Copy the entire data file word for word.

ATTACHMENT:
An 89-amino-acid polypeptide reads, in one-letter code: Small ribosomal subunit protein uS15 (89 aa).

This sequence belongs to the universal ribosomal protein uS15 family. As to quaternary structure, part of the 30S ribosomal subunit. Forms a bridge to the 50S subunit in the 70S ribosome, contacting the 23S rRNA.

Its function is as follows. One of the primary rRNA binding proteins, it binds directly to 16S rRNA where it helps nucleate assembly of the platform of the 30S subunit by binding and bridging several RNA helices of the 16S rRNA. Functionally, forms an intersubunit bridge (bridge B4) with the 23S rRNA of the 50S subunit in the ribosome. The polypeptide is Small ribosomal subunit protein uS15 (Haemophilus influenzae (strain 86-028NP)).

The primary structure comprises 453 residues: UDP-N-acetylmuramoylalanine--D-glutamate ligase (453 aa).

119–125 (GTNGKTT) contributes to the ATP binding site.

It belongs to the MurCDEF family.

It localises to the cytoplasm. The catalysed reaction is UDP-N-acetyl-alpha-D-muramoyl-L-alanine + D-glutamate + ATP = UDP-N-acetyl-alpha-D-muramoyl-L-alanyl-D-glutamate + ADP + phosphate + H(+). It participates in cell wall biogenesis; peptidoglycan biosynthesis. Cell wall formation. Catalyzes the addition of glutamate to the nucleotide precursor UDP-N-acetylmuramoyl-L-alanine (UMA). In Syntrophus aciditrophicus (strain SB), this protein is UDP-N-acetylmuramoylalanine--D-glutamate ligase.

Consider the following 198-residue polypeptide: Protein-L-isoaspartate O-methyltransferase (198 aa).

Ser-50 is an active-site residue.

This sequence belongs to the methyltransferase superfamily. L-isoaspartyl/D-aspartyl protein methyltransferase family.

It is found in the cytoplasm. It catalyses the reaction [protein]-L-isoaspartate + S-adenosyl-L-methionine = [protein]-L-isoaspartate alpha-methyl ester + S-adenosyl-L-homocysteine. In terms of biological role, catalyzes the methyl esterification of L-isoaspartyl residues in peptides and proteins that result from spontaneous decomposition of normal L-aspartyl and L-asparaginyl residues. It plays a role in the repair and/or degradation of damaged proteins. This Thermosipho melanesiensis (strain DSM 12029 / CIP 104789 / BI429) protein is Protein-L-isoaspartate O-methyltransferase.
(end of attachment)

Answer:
An 89-amino-acid polypeptide reads, in one-letter code: Small ribosomal subunit protein uS15 (89 aa).

This sequence belongs to the universal ribosomal protein uS15 family. As to quaternary structure, part of the 30S ribosomal subunit. Forms a bridge to the 50S subunit in the 70S ribosome, contacting the 23S rRNA.

Its function is as follows. One of the primary rRNA binding proteins, it binds directly to 16S rRNA where it helps nucleate assembly of the platform of the 30S subunit by binding and bridging several RNA helices of the 16S rRNA. Functionally, forms an intersubunit bridge (bridge B4) with the 23S rRNA of the 50S subunit in the ribosome. The polypeptide is Small ribosomal subunit protein uS15 (Haemophilus influenzae (strain 86-028NP)).

The primary structure comprises 453 residues: UDP-N-acetylmuramoylalanine--D-glutamate ligase (453 aa).

119–125 (GTNGKTT) contributes to the ATP binding site.

It belongs to the MurCDEF family.

It localises to the cytoplasm. The catalysed reaction is UDP-N-acetyl-alpha-D-muramoyl-L-alanine + D-glutamate + ATP = UDP-N-acetyl-alpha-D-muramoyl-L-alanyl-D-glutamate + ADP + phosphate + H(+). It participates in cell wall biogenesis; peptidoglycan biosynthesis. Cell wall formation. Catalyzes the addition of glutamate to the nucleotide precursor UDP-N-acetylmuramoyl-L-alanine (UMA). In Syntrophus aciditrophicus (strain SB), this protein is UDP-N-acetylmuramoylalanine--D-glutamate ligase.

Consider the following 198-residue polypeptide: Protein-L-isoaspartate O-methyltransferase (198 aa).

Ser-50 is an active-site residue.

This sequence belongs to the methyltransferase superfamily. L-isoaspartyl/D-aspartyl protein methyltransferase family.

It is found in the cytoplasm. It catalyses the reaction [protein]-L-isoaspartate + S-adenosyl-L-methionine = [protein]-L-isoaspartate alpha-methyl ester + S-adenosyl-L-homocysteine. In terms of biological role, catalyzes the methyl esterification of L-isoaspartyl residues in peptides and proteins that result from spontaneous decomposition of normal L-aspartyl and L-asparaginyl residues. It plays a role in the repair and/or degradation of damaged proteins. This Thermosipho melanesiensis (strain DSM 12029 / CIP 104789 / BI429) protein is Protein-L-isoaspartate O-methyltransferase.